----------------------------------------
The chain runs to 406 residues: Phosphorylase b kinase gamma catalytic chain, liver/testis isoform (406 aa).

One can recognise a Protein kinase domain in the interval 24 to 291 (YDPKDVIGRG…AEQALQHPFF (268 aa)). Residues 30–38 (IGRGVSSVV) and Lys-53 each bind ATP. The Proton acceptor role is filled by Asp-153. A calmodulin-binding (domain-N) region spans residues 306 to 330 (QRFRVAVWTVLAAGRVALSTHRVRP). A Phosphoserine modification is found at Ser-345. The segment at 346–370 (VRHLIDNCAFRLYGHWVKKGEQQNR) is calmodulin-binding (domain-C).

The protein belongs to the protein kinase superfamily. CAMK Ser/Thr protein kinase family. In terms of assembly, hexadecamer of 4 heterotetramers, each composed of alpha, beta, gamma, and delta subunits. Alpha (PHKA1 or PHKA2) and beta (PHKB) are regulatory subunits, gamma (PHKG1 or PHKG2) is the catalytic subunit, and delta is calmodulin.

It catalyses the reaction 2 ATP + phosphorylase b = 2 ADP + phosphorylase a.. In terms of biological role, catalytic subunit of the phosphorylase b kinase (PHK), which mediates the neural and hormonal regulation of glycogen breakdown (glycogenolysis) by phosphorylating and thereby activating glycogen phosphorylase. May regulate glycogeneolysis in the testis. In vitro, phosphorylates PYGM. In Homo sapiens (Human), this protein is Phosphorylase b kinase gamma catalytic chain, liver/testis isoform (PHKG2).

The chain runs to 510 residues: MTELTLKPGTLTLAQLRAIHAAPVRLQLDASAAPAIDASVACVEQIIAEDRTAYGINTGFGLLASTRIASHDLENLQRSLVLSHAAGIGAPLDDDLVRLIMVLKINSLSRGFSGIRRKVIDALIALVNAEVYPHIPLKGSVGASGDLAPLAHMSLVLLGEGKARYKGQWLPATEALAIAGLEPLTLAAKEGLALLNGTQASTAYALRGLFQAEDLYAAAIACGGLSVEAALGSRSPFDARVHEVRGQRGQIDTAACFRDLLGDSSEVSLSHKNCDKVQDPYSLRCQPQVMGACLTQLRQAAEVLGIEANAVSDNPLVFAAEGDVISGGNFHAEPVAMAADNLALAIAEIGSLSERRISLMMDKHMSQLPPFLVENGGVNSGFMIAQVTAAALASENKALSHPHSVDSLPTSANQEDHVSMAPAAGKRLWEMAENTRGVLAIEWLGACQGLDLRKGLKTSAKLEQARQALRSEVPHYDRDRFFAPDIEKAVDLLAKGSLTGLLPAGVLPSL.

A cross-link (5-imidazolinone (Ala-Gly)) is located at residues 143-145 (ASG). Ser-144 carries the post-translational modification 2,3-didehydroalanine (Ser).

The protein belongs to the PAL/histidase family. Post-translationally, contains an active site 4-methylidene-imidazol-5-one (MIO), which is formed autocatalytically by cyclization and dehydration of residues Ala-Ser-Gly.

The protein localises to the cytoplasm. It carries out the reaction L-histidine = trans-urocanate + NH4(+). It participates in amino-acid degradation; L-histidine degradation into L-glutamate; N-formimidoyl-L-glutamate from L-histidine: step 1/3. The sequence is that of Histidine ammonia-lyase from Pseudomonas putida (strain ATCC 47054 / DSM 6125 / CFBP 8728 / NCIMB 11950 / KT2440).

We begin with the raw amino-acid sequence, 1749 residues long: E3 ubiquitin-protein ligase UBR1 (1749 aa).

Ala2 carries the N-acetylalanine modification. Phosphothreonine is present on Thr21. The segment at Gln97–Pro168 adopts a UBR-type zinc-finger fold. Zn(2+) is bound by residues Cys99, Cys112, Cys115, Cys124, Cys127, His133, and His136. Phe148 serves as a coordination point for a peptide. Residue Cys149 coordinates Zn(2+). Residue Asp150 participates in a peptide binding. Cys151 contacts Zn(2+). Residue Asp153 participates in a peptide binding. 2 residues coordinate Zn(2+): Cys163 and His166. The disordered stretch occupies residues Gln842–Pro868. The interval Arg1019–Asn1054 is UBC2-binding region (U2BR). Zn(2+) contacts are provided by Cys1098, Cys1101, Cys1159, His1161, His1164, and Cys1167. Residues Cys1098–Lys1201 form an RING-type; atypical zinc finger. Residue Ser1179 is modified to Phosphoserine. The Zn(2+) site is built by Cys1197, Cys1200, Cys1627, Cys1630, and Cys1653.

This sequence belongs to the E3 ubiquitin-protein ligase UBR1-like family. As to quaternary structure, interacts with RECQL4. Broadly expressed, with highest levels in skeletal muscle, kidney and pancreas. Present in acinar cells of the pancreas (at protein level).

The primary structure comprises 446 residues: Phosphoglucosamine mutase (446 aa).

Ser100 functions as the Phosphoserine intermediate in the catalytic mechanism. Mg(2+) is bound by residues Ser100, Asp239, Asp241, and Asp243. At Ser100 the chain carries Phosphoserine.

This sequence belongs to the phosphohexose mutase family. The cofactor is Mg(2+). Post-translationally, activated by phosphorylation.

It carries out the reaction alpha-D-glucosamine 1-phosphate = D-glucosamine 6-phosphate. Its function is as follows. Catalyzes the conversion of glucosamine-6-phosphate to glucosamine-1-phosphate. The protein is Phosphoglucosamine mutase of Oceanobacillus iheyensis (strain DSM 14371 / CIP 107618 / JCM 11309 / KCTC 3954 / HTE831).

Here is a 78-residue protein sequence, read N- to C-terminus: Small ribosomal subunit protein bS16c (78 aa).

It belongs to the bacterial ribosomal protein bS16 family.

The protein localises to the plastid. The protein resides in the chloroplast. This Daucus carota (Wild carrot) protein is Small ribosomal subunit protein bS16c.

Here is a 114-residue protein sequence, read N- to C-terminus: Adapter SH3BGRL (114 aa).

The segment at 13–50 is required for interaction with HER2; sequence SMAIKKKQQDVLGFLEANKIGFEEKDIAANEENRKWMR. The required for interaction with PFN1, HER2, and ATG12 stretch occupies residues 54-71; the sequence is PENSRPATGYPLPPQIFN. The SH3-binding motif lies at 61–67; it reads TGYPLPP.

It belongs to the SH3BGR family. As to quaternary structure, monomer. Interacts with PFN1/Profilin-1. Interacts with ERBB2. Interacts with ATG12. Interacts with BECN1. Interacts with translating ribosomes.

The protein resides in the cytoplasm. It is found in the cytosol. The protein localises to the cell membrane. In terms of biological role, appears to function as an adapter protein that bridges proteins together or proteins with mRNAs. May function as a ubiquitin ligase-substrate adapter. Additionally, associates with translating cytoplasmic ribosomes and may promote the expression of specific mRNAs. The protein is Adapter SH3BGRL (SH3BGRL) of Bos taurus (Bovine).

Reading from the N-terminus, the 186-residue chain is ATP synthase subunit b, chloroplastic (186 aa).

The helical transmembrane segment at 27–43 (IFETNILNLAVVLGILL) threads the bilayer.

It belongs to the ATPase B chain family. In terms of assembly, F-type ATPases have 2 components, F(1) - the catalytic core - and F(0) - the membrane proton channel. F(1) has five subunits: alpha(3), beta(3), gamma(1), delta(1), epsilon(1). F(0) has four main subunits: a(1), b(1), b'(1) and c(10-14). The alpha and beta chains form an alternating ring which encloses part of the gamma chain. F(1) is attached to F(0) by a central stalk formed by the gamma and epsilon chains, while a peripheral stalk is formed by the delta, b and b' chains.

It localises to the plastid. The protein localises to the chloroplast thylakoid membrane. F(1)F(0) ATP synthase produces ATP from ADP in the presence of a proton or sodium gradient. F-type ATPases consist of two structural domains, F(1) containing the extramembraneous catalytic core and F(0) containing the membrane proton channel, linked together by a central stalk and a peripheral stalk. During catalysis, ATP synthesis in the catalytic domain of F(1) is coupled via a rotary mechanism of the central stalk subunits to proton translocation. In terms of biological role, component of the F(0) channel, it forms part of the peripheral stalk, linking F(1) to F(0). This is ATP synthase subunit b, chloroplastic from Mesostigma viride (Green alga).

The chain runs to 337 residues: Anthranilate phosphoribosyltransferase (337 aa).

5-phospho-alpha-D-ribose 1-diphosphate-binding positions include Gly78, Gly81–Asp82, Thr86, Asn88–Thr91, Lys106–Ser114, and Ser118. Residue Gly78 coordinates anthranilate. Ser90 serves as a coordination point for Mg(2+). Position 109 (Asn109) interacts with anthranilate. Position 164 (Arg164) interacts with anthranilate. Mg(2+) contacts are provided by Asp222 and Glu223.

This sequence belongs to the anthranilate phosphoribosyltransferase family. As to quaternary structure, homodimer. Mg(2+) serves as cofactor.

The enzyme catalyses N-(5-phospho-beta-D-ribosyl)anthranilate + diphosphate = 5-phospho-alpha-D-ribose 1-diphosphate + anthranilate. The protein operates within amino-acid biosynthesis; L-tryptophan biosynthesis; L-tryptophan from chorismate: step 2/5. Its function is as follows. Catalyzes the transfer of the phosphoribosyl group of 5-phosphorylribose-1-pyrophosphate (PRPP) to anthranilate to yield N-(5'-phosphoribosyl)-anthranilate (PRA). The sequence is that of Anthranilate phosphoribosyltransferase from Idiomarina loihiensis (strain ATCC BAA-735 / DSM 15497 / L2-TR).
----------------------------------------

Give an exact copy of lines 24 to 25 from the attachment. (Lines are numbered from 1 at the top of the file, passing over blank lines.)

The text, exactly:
The helical transmembrane segment at 27–43 (IFETNILNLAVVLGILL) threads the bilayer.

It belongs to the ATPase B chain family. In terms of assembly, F-type ATPases have 2 components, F(1) - the catalytic core - and F(0) - the membrane proton channel. F(1) has five subunits: alpha(3), beta(3), gamma(1), delta(1), epsilon(1). F(0) has four main subunits: a(1), b(1), b'(1) and c(10-14). The alpha and beta chains form an alternating ring which encloses part of the gamma chain. F(1) is attached to F(0) by a central stalk formed by the gamma and epsilon chains, while a peripheral stalk is formed by the delta, b and b' chains.